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My Shell Fragment
Shell fragment, watercolor and gouache, JD 2023
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We all have these pieces of shell, tumbled in the surf until the sharp edges of their broken forms are smoothed into an illusion of wholeness, as if the irregular form were actually original. For some reason one small remnant catches the eye amid the seaweed and other rolled fragments scattered in the dried tidelines. Why this piece and not the one next to it of darker shell or a bit of twisted whelk further on? Because something in the arc of the upper edge mimics the sinew of a wing? The subtle colors just manage enough of a glow to suggest a living warmth associated with the vanished animal that operated the hinge connecting the two sides of this bivalve when it was living. Now, nothing but the bleached bit of hard shell made of calcium carbonate remains, delicately perfect even in its partial state.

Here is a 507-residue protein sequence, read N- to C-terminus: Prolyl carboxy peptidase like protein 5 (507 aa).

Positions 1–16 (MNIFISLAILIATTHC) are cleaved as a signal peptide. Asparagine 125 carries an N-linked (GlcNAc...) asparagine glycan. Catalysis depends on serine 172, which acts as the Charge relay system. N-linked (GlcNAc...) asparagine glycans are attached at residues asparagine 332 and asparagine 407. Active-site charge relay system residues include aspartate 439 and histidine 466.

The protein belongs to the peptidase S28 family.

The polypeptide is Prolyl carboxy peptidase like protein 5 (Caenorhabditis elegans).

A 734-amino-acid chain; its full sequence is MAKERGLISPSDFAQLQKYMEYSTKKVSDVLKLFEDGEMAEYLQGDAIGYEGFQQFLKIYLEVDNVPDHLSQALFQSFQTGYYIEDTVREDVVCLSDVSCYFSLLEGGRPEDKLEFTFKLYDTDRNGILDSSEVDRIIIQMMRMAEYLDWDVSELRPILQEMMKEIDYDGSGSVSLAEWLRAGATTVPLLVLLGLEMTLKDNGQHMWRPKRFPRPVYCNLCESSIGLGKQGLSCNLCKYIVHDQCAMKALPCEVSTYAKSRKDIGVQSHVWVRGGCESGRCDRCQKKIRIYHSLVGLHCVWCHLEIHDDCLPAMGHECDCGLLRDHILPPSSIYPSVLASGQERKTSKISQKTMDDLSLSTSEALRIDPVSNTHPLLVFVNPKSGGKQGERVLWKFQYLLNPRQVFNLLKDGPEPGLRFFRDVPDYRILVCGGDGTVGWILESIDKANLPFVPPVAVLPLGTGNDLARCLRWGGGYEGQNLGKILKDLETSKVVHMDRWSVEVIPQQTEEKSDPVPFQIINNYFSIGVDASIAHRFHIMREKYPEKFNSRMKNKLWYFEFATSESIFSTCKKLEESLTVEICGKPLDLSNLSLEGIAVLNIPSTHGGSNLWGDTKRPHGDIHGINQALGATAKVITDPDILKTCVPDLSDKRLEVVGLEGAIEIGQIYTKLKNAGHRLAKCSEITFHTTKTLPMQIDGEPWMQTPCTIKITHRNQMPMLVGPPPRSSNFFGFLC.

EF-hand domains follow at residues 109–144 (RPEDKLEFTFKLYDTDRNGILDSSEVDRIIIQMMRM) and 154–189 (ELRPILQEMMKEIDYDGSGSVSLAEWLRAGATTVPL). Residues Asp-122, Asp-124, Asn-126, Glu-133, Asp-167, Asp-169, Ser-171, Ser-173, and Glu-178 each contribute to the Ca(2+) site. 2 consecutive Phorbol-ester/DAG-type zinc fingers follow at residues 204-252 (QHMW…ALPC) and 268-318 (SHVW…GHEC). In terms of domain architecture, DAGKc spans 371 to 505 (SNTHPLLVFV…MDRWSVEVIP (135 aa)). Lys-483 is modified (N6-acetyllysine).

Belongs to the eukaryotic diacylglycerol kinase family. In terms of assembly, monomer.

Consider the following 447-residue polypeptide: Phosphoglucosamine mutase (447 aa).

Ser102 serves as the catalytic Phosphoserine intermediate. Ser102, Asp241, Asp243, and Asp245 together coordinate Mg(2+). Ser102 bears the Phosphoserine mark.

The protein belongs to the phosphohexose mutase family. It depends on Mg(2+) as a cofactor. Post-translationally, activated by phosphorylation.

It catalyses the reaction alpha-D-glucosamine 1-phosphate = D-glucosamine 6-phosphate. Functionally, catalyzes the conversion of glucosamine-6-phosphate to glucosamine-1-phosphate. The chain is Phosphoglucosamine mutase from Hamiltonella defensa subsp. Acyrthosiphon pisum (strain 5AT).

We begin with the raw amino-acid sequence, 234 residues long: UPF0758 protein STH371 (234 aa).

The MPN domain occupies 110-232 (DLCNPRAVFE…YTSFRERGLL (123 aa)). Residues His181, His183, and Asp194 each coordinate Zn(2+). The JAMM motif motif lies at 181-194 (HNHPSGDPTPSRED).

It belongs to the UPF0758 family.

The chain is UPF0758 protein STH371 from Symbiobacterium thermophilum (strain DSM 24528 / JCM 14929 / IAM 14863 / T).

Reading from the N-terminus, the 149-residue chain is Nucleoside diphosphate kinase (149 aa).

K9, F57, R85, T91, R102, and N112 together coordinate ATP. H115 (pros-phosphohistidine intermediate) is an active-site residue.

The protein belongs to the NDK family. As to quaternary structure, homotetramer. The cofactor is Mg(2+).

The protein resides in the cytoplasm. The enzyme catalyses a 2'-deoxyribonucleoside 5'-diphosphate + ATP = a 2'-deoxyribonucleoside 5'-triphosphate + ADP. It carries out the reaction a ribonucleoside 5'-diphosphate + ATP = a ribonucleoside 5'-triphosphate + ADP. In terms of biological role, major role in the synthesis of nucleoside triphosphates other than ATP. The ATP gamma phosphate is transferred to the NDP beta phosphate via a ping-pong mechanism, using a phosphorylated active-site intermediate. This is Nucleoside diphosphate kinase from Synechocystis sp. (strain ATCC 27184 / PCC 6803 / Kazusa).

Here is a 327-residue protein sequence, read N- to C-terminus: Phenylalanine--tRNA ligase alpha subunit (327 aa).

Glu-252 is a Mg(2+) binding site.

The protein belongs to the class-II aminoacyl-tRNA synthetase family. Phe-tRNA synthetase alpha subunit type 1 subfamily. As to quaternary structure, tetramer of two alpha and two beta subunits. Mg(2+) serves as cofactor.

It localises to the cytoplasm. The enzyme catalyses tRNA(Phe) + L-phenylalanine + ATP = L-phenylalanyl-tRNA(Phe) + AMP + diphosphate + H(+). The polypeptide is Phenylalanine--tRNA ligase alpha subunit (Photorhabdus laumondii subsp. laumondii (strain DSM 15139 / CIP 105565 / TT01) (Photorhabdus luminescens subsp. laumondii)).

Beach treasures. We bring them home in our pockets, put them into glass jars in the bathroom or hoard them in a jewelry box, utterly useless except as touchstone reminders of the summer past. Nostalgia would be the obvious sentiment aroused by such fragments. I can easily slip into recollections of summers past—the childhood scenes in Harvey Cedars, New Jersey, where my mother and I put together a salt water aquarium each year. I spent the days drawing the fish, making studies of the common sticklebacks and pipefish that we caught in our fine-mesh dragnet. Shells were abundant, and I collected them assiduously, then arranged them by size order to be glued onto a board and framed. These are generic memories, common among children of my generation for whom the ritual of going “to the shore” was a still-modest and affordable pleasure in the 1950s.
Common Filefish, Watercolor and graphite, JD 1961